And how about when, building on the corporate average fuel economy (CAFE) standards handed down by a runaway Congress in the 1970s, the Obama administration ordered a 30% increase in vehicle fuel efficiency (translating to a 35.5 mile-per-gallon fleet average for auto manufacturers)? Did people take to the streets to protest regulations from on high that would inevitably result in the utilization of lighter, weaker materials in the construction of cars — regulations that would actually put consumers and our families at heightened risk of fatality in a car crash? Did they smolder with rage about the fact that new-car prices would jump over $1,000, as more expensive technologies were ramrodded into cars so they'd pass enviro-Nazi muster? Nope. They sat there and took it because they liked how "greedy auto companies were being held to a high standard and were being made to 'shoulder a fair burden' in combatting the fuel crisis afflicting the nation." So they were silent.
You know that annoying beep that screams at you when you get in your car and you, for whatever legitimate reason, don't opt to wear a seatbelt? You have the bureaucrats at the National Highway Traffic Safety Administration to thank for that, as the NHTSA has cajoled auto manufacturers into putting the gadfly tattle mechanism into your car — but it's OK; it's to protect you from yourself and your own stupid decisions. Try complaining about the heinous ping to your next passenger: Odds are that he'll retort with some trite drivel like, "I think it's a great thing that the government is trying to encourage responsible driving and to promote highway safety. There's a veritable crisis of accident-related injuries!" People liked the idea of having Big Brother's shrill voice blaring from their dashboard to ensure compliance with official State policy. So they were silent.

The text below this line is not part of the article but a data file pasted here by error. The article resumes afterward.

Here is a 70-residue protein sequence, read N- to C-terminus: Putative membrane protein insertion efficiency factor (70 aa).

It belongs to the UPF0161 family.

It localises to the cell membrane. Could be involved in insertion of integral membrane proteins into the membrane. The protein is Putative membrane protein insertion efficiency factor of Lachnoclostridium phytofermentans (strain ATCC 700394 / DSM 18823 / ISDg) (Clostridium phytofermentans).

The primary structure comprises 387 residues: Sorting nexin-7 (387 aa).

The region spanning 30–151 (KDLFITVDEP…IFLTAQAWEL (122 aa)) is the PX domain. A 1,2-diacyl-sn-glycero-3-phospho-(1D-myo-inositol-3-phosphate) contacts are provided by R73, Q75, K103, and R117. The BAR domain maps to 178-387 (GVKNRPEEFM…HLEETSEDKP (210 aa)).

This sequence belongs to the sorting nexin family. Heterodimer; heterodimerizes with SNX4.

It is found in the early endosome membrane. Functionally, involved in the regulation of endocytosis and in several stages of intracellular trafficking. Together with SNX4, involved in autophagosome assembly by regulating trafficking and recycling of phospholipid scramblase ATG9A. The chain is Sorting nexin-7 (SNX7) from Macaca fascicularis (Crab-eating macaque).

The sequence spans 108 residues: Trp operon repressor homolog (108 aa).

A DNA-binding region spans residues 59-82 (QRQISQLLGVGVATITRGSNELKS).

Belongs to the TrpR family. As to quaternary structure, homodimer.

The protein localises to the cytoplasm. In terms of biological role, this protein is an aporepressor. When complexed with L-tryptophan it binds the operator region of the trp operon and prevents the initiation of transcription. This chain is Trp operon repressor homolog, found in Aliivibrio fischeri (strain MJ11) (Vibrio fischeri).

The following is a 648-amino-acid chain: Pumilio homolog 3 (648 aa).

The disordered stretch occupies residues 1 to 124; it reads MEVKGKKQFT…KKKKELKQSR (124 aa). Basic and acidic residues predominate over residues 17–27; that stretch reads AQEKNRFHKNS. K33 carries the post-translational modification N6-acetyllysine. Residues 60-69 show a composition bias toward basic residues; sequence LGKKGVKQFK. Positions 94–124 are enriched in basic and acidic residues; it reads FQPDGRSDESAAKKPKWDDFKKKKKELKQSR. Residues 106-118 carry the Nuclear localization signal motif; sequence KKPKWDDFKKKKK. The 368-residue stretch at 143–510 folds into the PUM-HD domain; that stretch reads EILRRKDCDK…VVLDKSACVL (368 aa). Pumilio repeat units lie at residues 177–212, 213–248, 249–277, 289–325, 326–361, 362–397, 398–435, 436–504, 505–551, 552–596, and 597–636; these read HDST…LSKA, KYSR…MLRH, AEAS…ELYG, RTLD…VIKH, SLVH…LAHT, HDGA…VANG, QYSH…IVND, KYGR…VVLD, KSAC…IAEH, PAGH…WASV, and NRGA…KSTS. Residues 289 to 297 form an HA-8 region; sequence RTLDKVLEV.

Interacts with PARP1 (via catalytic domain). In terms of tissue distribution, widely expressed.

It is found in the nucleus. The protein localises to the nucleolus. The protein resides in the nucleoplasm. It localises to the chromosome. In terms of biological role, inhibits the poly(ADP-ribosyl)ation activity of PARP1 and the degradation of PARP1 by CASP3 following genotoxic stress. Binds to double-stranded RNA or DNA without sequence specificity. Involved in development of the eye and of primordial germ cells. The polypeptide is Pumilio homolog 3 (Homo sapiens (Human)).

The point, at long last, of all the preceding paragraphs, is this: Americans have sat idly by for decades while the government, under the cover of faux crises, has regulated intimate aspects of our daily lives. Most people don't really like or understand freedom, and they don't covet liberty. They're fine with the government dictating to them what they're to do and how they must do it. As long as they get their fix of cake, TV shows about sex and mind-numbing narcotics, they'll willingly abide being treated like cattle by a gargantuan State run by a privileged few who are exempted from the very rules with which their underlings are unjustly yoked. And, sadly, the foregoing aptly describes the majority of conservatives as well. We've been acclimated to serfdom, and we've reached an event horizon in the black hole of tolerance of governmental overreach, a point of no return. We should've spoken out when the pattern of progressive micromanagement was in its infancy. But we didn't. And now, the Orwellian precedent has been set. Government knows it can make us say "uncle," that it can make us wear useless masks as indicators of our internal assent to its absolute power. We've made our beds, now, alas, we have to lie in them.